By most accounts, the truce earlier this month between the United States and the European Community over American farm exports to Spain was concluded hours or even the day before it was announced simultaneously in Brussels and Washington.
But community spokesmen here contended that negotiations were continuing up until the moment the accord was made public by EC trade commissioner Willy de Clercq.
The United States went along with the community's ruse and kept the agreement secret, diplomatic sources said, so that de Clercq could present the accord to the EC member states before its terms were leaked and opponents had a chance to sabotage the deal.
The episode underlined a persistent problem for the 12-nation community: how to keep a united front in the face of growing challenges from the United States, its most important trading partner. The discord in the EC, which often is over how to retaliate to those challenges, also has limited efforts to counter a trade imbalance with Japan, another key commercial partner.
The EC nations most dependent on trade, such as West Germany and the Netherlands, have consistently refused to support trade tactics that hint of brinksmanship, preferring instead that all avenues to a negotiated solution be explored before hostilities begin.
The community "moderates" are helped by the unique structure of the EC, with its built-in tension between the executive commission, the bureaucracy in charge of conducting trade negotiations, and the council of ministers, which sets the broad negotiating guidelines and has the final say over any trade deal.
Commission officials complain that their attempts to act with a single voice in trade relations with the United States are often undermined by squabbling among the member states.
"There was lots of frustration in this house" in the past few months, one commission official said, as divisions arose over how tough a line to take in the dispute with the United States over American farm exports to Spain and Portugal. The exports were restricted earlier this year after the EC was enlarged to include the Iberian nations.
"The fears of some people were realized," the official said. "The Americans were laughing their heads off as the community tried to get its act together."
The divisions became apparent early in April, shortly after the United States and the EC made their opening threats of trade retaliation in the dispute. The commission took the unusual step of publishing a list of U.S. farm products that could be affected if Washington restricted EC agricultural exports.
West Germany, the Netherlands and Denmark, during a meeting of EC ambassadors in Brussels the next day, all objected to the explicit EC threat, which covered corn gluten feed, an important American export.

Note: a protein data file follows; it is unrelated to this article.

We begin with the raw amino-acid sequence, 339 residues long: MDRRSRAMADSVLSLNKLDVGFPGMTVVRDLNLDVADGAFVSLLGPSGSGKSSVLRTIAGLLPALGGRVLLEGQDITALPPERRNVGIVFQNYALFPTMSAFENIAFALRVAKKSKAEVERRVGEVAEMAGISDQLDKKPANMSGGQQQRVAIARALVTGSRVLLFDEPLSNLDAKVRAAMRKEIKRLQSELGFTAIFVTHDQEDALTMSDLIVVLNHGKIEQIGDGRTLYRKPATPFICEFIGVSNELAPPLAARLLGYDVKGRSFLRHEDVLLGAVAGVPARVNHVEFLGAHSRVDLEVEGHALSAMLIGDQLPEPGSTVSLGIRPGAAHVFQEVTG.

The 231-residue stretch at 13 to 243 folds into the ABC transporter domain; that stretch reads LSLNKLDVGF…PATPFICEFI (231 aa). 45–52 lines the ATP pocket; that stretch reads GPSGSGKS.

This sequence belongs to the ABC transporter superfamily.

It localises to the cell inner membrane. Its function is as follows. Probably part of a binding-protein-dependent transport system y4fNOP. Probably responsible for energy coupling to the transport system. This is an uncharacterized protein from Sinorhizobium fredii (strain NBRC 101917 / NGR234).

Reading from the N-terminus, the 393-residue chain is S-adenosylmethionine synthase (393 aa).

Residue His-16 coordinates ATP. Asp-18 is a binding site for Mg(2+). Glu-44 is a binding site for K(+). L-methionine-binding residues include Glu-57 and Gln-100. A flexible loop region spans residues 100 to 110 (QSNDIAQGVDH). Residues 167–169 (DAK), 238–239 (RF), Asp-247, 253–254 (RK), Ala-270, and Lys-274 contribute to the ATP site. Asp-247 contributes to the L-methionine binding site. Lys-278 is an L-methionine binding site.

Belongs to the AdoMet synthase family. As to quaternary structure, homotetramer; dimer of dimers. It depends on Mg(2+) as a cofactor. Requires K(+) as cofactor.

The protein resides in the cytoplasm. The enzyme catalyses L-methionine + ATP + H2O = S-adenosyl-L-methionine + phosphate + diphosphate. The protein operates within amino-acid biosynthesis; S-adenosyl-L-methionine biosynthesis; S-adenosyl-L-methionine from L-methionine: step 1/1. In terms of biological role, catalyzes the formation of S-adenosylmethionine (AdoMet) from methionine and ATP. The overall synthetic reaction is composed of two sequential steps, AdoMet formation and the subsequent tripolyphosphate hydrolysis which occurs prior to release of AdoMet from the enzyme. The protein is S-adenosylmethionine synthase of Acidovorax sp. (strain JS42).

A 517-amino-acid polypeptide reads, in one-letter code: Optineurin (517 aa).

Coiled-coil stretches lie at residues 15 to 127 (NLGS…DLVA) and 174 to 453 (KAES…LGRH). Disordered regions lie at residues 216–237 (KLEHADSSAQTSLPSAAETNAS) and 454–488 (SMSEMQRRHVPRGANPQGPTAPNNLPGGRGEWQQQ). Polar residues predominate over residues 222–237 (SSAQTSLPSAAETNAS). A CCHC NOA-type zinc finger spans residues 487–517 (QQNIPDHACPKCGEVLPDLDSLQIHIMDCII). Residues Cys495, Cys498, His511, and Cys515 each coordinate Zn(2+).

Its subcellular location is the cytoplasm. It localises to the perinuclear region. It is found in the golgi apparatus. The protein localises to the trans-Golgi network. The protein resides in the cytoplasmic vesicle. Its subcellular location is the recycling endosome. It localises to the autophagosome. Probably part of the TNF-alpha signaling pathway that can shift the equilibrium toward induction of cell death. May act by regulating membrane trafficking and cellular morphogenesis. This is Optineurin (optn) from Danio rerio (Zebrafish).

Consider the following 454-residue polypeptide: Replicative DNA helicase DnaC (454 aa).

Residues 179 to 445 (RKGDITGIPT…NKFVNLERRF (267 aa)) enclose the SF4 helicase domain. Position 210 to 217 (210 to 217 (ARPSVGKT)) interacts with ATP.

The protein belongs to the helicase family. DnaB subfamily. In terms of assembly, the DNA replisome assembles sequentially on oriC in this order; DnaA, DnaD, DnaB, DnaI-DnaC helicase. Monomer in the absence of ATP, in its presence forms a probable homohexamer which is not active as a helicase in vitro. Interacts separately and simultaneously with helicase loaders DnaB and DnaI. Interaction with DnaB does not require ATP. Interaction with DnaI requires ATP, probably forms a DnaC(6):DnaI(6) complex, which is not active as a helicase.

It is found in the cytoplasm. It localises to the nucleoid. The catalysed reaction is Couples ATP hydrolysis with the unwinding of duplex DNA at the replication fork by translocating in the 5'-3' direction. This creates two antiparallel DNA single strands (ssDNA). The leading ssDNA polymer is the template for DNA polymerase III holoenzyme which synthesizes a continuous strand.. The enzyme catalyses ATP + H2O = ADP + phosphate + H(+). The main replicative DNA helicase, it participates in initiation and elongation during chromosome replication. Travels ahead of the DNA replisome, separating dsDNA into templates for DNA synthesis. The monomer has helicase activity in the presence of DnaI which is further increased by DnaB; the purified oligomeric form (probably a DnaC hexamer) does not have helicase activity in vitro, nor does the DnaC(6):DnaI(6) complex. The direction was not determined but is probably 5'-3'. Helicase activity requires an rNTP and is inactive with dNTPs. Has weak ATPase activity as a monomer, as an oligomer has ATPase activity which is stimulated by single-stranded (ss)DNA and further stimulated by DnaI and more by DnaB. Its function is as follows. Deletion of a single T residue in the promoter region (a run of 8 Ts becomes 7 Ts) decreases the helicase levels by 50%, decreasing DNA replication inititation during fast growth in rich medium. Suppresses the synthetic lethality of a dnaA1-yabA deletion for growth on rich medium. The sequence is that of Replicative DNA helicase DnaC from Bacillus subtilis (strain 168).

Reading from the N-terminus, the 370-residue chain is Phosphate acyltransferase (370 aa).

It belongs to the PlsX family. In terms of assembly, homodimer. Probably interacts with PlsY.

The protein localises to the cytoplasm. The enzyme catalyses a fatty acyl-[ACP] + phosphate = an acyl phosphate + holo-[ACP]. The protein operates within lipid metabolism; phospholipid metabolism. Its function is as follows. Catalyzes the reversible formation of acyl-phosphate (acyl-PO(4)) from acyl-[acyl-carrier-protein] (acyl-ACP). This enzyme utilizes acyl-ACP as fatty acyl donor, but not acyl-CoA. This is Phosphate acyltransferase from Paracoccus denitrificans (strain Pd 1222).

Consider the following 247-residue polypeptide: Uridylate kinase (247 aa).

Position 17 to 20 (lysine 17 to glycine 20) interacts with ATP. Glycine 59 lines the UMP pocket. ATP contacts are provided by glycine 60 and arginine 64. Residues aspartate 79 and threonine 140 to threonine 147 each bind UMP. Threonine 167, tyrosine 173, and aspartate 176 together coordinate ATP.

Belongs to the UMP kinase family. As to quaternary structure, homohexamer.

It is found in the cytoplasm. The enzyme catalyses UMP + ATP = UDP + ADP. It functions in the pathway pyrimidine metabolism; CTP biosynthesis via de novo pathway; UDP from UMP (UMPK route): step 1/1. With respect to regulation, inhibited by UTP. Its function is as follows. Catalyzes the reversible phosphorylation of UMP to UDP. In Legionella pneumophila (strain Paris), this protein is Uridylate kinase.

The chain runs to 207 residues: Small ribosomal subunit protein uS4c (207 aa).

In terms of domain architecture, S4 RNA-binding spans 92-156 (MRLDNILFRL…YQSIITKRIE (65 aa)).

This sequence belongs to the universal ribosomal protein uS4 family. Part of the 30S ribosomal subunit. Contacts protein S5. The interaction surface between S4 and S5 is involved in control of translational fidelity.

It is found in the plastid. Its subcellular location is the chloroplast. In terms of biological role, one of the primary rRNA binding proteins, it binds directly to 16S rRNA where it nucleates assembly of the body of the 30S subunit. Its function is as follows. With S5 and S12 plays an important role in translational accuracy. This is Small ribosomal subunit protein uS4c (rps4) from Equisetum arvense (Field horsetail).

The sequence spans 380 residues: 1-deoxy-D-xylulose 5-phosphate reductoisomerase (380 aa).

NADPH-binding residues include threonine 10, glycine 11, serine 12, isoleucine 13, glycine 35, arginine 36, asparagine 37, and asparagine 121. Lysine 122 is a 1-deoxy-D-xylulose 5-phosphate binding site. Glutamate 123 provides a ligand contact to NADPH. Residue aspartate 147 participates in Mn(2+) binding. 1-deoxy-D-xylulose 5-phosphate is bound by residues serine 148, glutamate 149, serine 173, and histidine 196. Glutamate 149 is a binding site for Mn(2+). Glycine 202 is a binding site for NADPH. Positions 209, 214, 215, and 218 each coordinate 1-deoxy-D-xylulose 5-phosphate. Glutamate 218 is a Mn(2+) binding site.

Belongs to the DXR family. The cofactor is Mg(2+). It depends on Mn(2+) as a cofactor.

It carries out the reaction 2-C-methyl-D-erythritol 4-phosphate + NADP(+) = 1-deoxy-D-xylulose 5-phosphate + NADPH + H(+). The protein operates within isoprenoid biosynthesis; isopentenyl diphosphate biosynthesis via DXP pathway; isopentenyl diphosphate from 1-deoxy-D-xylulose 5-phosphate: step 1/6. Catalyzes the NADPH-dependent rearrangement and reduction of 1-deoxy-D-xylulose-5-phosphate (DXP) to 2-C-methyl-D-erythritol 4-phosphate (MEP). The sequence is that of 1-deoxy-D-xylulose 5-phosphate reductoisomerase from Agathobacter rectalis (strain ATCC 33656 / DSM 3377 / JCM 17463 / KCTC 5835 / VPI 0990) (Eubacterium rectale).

"We were afraid that if we had too strong a position, it would seriously damage the chances for negotiations," a trade expert at the West German Foreign Ministry said.
The West German official said the Reagan administration "made it clear" that if U.S. agricultural exports were restricted by the EC, the United States would retaliate against industrial products. For West Germany, this could mean restrictions on key exports like cars, chemicals and machinery.
"For our country, exports are more important than they are for the United States, Japan or any EC state," the official said.
A Dutch official said, "It has always been our policy to keep the lines open. We are pretty vulnerable, as a small trading nation, to retaliation.
"We are hesitant to give the commission a blank check in the trade field with the U.S. Others in the EC are not," the official said.
These "others" include France, a country whose exports are not insignificant, but which is also determined to resist what it sees as U.S. efforts to undermine EC agricultural policies. France is one of the chief beneficiaries of the community's $22 billion farm-support program.
France, the community's largest corn supplier, also stood to benefit from the new EC tariffs that effectively barred U.S. corn from Spain.
Throughout the EC enlargement conflict, France supported hard-line positions against the United States. But because of the cautious policy demanded by West Germany and other member states, the council of ministers didn't agree until mid-June to support publicly the commission's list of U.S. products for retaliation.
Even then, the ministers refused to give the commission powers to impose the restrictions automatically if the United States acted against EC products. They also instructed the commission to find a temporary settlement.
The restraints dismayed some commission officials.
"We're not trying to barge in and get Rambo-like powers," an official said. "We just want powers equivalent to those of the U.S. Everything the United States trade representative can do is automatic, within certain margins."
The community's need for consensus "does not allow the efficiency the Americans have," the official said.
Officials in Brussels, however, said the divisions were only one of the reasons why the EC ended up making the concessions that helped settle, at least temporarily, the enlargement dispute. And compromises were also necessary on the American side, they said.
Initially, "the commission may have overplayed its hand," one U.S. source said. "They thought they could ride it out and not sit down with us . . . but the council said, 'settle it.' "
"But it was not just a trade question," the source said. "It had a political dimension. There was a great deal of hand wringing over the recent deterioration in relations caused by Libya and arms control. The last thing that both sides needed was a trade war."